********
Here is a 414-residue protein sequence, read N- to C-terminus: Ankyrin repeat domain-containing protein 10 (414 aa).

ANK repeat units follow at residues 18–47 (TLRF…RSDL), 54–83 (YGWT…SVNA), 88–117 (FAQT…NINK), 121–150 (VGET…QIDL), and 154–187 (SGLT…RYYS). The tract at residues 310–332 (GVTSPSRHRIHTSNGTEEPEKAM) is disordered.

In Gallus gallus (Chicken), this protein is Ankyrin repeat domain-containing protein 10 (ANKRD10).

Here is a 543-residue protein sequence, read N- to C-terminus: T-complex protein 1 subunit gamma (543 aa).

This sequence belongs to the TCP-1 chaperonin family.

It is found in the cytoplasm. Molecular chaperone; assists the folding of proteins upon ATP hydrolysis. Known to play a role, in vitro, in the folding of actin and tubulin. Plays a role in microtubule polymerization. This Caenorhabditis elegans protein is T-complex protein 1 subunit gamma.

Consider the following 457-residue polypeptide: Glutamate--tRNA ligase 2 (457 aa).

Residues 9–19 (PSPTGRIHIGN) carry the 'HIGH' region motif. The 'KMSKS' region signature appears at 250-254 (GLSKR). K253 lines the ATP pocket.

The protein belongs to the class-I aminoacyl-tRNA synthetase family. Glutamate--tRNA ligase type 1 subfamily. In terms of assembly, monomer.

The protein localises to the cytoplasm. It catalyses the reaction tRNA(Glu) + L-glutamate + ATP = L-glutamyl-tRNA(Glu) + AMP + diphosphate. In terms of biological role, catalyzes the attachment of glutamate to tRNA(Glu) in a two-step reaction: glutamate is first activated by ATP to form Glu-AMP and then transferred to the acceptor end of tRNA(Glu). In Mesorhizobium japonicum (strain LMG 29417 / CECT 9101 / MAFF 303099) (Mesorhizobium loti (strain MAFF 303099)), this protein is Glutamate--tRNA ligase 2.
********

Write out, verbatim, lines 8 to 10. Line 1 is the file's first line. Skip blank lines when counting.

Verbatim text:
Residues 9–19 (PSPTGRIHIGN) carry the 'HIGH' region motif. The 'KMSKS' region signature appears at 250-254 (GLSKR). K253 lines the ATP pocket.

The protein belongs to the class-I aminoacyl-tRNA synthetase family. Glutamate--tRNA ligase type 1 subfamily. In terms of assembly, monomer.

The protein localises to the cytoplasm. It catalyses the reaction tRNA(Glu) + L-glutamate + ATP = L-glutamyl-tRNA(Glu) + AMP + diphosphate. In terms of biological role, catalyzes the attachment of glutamate to tRNA(Glu) in a two-step reaction: glutamate is first activated by ATP to form Glu-AMP and then transferred to the acceptor end of tRNA(Glu). In Mesorhizobium japonicum (strain LMG 29417 / CECT 9101 / MAFF 303099) (Mesorhizobium loti (strain MAFF 303099)), this protein is Glutamate--tRNA ligase 2.